E5250. In a Pickle: Unveiling the Landscape of Musculoskeletal Injuries in the Emerging Sport of Pickleball
  1. Joshua Bodrero; Mayo Clinic Arizona
  2. Ravikumar Patel; Mayo Clinic Arizona
  3. Andrew Sill; Mayo Clinic Arizona
  4. Jonathan Flug; Mayo Clinic Arizona
  5. Aaron Wyse; Mayo Clinic Arizona
  6. David Melville; Mayo Clinic Arizona
  7. Jeremiah Long; Mayo Clinic Arizona
Pickleball, with its unique blend of athleticism and camaraderie, has enticed nearly 9 million US players over the past 6 years. This success been attributed due to its refreshing mix of a deceptively low front-end skill requirement and a steep skill cap at endgame. Through this widespread cultural phenomenon, older generations who might otherwise be enjoying athletic retirement are again lacing up their tennis shoes to join the fun. In so doing, many are discovering the hard way that their golden year joints are not quite as spry as their glory day joints. With such a large range of player conditioning, combined with the fast-twitch maneuvers required to rise to pickleball glory, a surmounting collection of acute injuries arise, and can be understood in the context of said maneuvers.

Educational Goals / Teaching Points
This exhibit will provide a comprehensive overview of the pickleball phenomenon in the context of musculoskeletal radiology, while also acknowledging its dramatic rise in popularity in the landscape of American sports. By scrutinizing recent literature and analyzing cutting edge pickleball techniques, such as the chicken wing, scorpion, Bert and Erne, and more, it seeks to uncover the risks and injury patterns unique to the sport, complemented by illustrative cases sourced from our institution.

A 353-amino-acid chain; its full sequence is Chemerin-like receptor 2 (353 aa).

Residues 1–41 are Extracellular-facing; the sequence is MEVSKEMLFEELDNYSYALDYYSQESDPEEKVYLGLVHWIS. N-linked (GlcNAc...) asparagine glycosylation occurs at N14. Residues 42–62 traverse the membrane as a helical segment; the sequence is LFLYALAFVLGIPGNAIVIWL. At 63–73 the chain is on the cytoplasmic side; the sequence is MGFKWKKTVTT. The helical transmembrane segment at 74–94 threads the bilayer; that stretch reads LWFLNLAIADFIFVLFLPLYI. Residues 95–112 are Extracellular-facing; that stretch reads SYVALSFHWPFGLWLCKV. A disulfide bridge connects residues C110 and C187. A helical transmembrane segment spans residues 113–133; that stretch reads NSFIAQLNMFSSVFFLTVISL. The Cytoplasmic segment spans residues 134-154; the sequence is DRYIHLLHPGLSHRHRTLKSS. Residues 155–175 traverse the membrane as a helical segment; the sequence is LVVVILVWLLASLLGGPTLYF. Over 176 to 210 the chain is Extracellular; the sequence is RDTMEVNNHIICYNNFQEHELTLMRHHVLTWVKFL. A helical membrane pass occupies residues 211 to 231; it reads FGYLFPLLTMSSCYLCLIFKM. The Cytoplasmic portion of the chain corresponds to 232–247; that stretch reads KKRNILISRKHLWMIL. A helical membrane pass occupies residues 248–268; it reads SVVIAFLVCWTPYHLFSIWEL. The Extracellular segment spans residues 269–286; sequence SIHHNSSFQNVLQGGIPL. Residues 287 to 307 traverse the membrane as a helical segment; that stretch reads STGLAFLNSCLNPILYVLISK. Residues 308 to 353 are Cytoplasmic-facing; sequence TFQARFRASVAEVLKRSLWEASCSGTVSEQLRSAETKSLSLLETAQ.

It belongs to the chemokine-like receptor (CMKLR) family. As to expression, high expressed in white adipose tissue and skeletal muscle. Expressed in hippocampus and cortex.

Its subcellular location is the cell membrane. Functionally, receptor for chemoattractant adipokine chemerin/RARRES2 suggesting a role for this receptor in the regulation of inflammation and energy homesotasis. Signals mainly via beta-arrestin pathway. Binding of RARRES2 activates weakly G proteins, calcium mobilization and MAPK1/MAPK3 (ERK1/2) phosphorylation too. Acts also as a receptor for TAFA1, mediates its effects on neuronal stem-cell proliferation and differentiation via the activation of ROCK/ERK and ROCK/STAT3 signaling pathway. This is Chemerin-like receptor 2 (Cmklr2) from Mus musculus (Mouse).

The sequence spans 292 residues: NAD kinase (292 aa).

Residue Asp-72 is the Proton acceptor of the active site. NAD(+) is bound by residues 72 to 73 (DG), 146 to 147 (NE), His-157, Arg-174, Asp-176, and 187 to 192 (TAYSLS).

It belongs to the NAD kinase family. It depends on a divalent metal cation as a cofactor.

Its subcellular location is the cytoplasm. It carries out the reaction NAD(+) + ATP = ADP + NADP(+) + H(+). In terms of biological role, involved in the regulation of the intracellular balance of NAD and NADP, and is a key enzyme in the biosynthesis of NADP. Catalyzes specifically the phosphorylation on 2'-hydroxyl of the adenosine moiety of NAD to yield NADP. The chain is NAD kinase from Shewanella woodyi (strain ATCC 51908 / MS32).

Key Anatomic/Physiologic Issues and Imaging Findings/Techniques
Bearing resemblances to badminton, tennis, and ping pong, pickleball has, to the slight unfortune of the players, unveiled fresh possibilities for human injury. With the above-mentioned skills and several more, different aspects of the sport's high agility requirement will be highlighted, which tempts participants of all ages to test their vigor past the limits, pull out the win, and often damage joints as collateral. The distinct imaging signatures of pickleball fractures, contusions, tendon tears, and ligamentous injuries are laid bare through a fun interplay between the mechanism of named shots and related case examples. Through this combined demonstration, practitioners are empowered to discover the nuances of each injury, detect them in multiple modalities, speak the athletes’ language, and direct appropriate management and prevention.

This exhibit endeavors to not only highlight the sheer will and enthusiasm of the pickleball community but also to shed light on the potential pitfalls that come with the sport. By understanding the mechanisms and recognizing the distinctive challenges presented by pickleball, practitioners can collaboratively work toward safer and more enjoyable participation in this thriving new sport.